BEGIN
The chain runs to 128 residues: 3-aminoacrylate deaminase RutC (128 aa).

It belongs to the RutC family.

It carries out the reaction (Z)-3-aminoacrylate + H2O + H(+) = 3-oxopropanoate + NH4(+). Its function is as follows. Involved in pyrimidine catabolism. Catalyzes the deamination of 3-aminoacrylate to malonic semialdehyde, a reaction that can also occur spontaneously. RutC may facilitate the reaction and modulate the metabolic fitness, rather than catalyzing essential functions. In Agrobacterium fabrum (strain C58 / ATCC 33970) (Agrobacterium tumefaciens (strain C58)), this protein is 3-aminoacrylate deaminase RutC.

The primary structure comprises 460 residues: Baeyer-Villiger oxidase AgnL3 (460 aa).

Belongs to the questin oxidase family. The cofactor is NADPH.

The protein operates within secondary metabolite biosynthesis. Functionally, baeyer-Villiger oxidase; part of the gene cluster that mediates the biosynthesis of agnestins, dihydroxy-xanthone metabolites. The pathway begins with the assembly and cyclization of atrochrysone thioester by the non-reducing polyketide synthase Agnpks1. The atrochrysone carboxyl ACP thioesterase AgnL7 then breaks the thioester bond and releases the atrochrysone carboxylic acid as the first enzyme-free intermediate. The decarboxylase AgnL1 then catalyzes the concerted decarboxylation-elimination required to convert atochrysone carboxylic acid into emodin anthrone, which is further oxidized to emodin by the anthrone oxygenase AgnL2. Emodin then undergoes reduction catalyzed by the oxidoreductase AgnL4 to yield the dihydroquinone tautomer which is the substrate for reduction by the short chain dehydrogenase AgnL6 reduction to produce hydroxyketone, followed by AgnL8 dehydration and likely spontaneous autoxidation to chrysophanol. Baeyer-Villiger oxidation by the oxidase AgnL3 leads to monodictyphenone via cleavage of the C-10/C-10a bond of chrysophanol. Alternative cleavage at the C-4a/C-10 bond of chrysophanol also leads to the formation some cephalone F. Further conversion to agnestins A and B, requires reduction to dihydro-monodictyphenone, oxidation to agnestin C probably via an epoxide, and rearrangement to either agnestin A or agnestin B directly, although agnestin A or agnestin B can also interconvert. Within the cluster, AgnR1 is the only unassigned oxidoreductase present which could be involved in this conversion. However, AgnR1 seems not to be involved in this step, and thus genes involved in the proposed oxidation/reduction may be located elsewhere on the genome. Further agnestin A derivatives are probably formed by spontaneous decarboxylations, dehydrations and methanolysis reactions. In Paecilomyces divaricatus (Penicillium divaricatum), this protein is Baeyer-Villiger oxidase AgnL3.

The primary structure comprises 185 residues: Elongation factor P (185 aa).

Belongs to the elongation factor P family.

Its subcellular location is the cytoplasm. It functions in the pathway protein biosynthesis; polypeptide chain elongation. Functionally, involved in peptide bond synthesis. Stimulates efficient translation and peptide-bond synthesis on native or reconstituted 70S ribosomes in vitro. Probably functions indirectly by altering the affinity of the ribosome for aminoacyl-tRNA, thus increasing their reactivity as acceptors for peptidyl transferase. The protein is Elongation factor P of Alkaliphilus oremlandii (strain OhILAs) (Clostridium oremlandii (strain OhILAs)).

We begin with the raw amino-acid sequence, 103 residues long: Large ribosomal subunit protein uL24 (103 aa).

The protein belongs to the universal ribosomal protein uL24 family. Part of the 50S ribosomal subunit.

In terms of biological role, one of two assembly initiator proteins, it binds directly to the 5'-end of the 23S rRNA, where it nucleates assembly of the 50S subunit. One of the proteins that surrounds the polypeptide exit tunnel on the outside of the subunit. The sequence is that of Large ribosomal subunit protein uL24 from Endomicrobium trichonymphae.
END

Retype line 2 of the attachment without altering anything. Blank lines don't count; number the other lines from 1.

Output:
It belongs to the RutC family.